NYRR Millrose Games Reminds Us what sport is all about: it is the competition! by Larry Eder

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Reposted on January 09, 2017

Originally published February 20, 2016

The second meet of my indoor journey in 2017 will be the Millrose Games! Here is my column on 2016 Millrose Games, which was a fantastic meet! Watch for our upcoming columns on the 2017 version and our live coverage on @runblogrun!

It is 7:51 PM Eastern time, as I am sitting down to write my missive on the 2016 NYRR Millrose Games. Shannon Rowbury is just finishing her cooldown, after a fine 4:24.35 mile tonight.

The truth is, after tweeting and instagraming for hours, it takes me a bit to bring my brain into a place where I can provide a near Luddite moment in the McLuhanesque world (come on guys, you have not read The Gutenberg Galaxy?).

But, as usual, I have digressed.

Nick and Matt.jpg

The 2016 NYRR Millrose Games is version 109.

And it lived up to the hype. In a season with a World Indoors, and Olympics, the 2016 NYRR Millrose Games reminds us what our sport SHOULD always be about: the fine competition! Put the best fields together, sprinkle in some rivalries and you have some great races.

Ray Flynn, the former Irish record holder at the mile and 5000 meters, was smiling and relaxed afterwards. "Wasn't that fantastic?" Ray said to me after the meet. And, I had to agree with him.

The meet had so much to write about tonight:

Andre De Grasse's fine professional debut, winning the 60 meters in 6.61, with Su Bingtian, in 6.62, one of the Chinese 4x100m that took the silver in Beijing last summer.

Allyson Felix, who returned to the Millrose for the first time in a decade, runs 7.15 to win the 60 meters. This writer asked Coach Kersee what he had done with her start, because Allyson was spot on. Her final twenty meters was what separated her from Tianna Bartoletta (7.20) and Jenn Prandini (722) and Angela Tenorio, Ecuador's superstar, who ran 7.23.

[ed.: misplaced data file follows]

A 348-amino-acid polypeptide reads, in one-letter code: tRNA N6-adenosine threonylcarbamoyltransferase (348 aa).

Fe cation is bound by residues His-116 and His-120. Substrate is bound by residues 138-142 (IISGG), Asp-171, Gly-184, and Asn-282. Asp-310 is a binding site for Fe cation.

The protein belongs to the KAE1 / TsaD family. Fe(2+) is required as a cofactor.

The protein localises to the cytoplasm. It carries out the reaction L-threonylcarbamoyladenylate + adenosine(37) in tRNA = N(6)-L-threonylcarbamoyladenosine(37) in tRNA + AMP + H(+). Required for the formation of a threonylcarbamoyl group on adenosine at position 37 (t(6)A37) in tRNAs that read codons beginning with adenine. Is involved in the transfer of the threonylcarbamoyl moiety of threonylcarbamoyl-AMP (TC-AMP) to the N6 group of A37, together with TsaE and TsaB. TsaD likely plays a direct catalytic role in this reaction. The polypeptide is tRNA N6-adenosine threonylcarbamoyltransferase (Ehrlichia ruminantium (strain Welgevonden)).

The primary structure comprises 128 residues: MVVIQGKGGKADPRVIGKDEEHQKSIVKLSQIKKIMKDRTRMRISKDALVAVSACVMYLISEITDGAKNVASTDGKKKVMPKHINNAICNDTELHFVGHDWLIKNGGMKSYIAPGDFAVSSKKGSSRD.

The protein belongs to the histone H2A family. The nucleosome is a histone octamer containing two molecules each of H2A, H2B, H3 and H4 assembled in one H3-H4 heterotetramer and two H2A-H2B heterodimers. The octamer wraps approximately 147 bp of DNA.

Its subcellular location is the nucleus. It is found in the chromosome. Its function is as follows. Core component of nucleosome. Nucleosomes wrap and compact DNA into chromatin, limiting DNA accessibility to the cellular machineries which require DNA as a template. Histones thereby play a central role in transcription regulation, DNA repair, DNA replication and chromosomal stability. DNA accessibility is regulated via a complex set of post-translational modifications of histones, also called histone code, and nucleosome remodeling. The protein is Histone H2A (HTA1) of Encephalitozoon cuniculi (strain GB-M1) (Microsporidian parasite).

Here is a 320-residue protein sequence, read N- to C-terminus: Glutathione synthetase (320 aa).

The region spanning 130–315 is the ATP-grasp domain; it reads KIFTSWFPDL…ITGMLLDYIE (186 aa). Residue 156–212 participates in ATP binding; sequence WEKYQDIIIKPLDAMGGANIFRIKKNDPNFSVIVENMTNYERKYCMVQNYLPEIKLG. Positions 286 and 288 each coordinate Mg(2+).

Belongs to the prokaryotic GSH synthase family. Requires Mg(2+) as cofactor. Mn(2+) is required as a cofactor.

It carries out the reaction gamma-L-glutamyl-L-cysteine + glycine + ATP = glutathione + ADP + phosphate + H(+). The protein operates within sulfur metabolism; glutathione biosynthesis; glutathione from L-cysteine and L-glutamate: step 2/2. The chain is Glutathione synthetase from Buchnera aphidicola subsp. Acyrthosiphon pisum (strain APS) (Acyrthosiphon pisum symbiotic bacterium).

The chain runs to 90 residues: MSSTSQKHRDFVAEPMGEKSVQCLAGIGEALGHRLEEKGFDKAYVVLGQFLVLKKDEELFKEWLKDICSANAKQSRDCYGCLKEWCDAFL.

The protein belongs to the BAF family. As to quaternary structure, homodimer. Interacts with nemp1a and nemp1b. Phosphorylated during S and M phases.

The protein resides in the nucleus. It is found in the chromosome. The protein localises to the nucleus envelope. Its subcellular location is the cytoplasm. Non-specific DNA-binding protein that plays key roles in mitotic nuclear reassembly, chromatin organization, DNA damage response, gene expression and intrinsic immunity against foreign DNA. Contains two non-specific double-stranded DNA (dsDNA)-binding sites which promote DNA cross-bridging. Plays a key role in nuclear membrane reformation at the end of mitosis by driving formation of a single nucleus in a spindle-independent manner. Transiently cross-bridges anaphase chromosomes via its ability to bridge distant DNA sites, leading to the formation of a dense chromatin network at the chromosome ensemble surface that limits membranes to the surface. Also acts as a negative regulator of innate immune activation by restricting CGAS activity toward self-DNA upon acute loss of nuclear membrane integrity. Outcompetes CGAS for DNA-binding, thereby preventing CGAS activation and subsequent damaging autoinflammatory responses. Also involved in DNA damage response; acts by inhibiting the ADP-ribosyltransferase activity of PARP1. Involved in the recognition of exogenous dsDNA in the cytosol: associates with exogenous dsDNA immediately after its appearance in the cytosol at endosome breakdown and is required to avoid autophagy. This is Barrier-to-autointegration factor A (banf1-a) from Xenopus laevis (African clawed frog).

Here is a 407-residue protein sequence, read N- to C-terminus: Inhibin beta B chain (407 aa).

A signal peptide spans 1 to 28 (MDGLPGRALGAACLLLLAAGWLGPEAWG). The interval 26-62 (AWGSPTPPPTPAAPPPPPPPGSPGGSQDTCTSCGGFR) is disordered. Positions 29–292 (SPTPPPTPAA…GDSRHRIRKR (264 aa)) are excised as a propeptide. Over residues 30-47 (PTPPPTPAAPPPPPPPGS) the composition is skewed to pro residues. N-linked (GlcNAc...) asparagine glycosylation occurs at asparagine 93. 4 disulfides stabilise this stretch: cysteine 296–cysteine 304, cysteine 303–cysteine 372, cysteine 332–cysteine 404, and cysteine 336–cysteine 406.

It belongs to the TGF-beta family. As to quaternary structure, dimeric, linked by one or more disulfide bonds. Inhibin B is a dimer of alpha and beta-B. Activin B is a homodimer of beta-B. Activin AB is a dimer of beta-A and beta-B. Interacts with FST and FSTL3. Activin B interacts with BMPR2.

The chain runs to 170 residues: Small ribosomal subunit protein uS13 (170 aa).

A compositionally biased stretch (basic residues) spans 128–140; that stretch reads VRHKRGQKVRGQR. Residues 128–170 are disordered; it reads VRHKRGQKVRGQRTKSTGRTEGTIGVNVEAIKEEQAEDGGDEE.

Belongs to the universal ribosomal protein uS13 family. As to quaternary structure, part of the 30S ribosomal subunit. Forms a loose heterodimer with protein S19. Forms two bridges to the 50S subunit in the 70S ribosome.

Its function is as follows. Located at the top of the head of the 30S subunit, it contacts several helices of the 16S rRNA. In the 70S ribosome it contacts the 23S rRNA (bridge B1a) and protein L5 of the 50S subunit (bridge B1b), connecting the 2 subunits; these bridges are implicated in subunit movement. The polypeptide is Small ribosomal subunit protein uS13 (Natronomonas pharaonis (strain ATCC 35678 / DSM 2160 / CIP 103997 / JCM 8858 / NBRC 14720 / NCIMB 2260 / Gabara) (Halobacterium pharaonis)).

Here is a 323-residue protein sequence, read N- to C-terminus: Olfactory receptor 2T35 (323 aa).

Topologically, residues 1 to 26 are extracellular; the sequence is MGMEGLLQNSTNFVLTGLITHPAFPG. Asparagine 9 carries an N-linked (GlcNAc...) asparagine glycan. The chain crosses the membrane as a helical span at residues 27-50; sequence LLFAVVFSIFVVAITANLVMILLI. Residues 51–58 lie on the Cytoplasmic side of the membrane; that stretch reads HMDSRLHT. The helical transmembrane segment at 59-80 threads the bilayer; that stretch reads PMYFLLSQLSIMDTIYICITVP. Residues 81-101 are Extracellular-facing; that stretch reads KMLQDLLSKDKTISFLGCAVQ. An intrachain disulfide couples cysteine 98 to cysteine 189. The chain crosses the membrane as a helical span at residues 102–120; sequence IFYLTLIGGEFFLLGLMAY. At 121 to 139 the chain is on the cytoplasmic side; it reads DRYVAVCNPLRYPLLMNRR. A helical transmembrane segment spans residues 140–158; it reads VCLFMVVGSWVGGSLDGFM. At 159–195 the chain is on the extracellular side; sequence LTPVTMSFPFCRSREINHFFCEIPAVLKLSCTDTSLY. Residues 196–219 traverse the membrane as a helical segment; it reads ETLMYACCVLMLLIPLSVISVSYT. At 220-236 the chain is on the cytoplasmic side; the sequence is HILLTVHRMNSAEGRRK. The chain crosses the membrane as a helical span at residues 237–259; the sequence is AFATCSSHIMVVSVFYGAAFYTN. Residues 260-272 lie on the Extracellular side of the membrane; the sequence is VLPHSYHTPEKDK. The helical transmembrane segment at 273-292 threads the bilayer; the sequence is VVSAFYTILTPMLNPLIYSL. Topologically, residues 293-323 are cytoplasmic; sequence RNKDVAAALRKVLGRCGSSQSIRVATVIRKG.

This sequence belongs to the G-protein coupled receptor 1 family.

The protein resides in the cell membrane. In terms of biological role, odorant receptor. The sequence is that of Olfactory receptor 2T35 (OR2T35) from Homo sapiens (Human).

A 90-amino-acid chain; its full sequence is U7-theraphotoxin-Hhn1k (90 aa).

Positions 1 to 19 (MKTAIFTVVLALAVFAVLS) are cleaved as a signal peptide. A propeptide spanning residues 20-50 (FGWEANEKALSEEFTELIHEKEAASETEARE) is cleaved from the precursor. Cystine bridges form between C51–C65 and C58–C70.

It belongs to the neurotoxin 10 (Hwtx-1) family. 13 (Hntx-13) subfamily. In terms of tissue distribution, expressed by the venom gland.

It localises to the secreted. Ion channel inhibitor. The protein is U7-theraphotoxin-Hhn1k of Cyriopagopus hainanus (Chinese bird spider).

A major pole vault battle, with Katerina Stefanidi, who set a NR in the pole vault, 4.90m (16-00.75), with Demi Payne getting a second PB in a few weeks, with her 4.90m as well!

Janay DeLoach won the 60 meter hurdles in 7.85, with Brianna Rollins in second in 7.89, and Brianne Theisen-Eaton in fifth in 8.19. LoLo Jones was late pullout, on her twitter she spoke about injury due to binge watching Netflix. Not sure on that one...

Men's 60 meter hurdles was a fine battle between Omar McLeod in 7.46 with Ashton Eaton, in second in 7.53.

The women's 5000 meters was a fine race for the fans. Molly Huddle took it out hard, hitting 2:58 for the 1000 meters, 5:58 for 2000 meters and 9 minutes flat for 3000 meters. Molly Huddle actually took the lead from pacemakers at 7:15 from the race and never let up, until the last 200 meters.

Behind Molly Huddle was Betsy Saina, Emily Infeld, Marielle Hall, Shelby Houlihan, Abbey D'Agostino and Laura Thweatt.

Molly Huddle thrives in this high stress universe. Pushing the pace in the middle of the race, Huddle took the field through 12:03 at 4000 meters. The AR chase was gone, and this was about who was going to win the race.

On Molly's back was Betsy Saina and Emily Infeld, who were running hard and looking down at the track. Huddle pushed, and with 800 meters to go, it was Molly, Betsy and Emily.

What would happen.

Over the last 1000 meters, Molly Huddle wound it up, running 2:54 for the last kilometer and held off Betsy Saina's first attempt with 300 meters to go. Betsy charged to lead with 200 meters to go, as Emily dropped back a few seconds and Saina and Huddle went for the win. As they came off the final turn, Molly pulled a "Huddle" that last drive that has won her a 5000m title and a few others as well. Huddle and Saina were lapping a few folks and the added traffic made it that much harder for the two to separate.

Huddle pulled up close, but Betsy Saina won, 14:57.18 to 14:58.31. Emily Infeld in 15:00.91. Marielle Hall and Shelby Houlihan at 15:06.05 and 15:06.22.

A very fine 3000 meters for the men, with Ryan Hill, the 2015 US 5000 meter champ, using that ferocious kick to win in a world leading 7:38.82 over Hassan Mead (7:38.85), Eric Jenkins (7:39.43) and Evan Jager, 7:40.10. After the race, I heard Evan note that he was just spent in the race, but they all ran like champs. Also, nice run by former Badger Mo Ahmed, who ran 7:40.11, with early leader Ed Cheserek in sixth in 7:40.79. Twelve guys under 7:47, with Trevar Dunbar in 7:47.39.

Isaac Cortes showed his mean kick to win the Boys NB High School mile in 4:09.87, with a 28.77 last 200 meters!

Natasha Hastings, fresh off her 300 meter AR last weekend in Boston, ran a fine 51.66 for her 400 meter victory. Natasha is finally understanding just how good she is over 400 meters. I expect to see her on the medal podiums this year.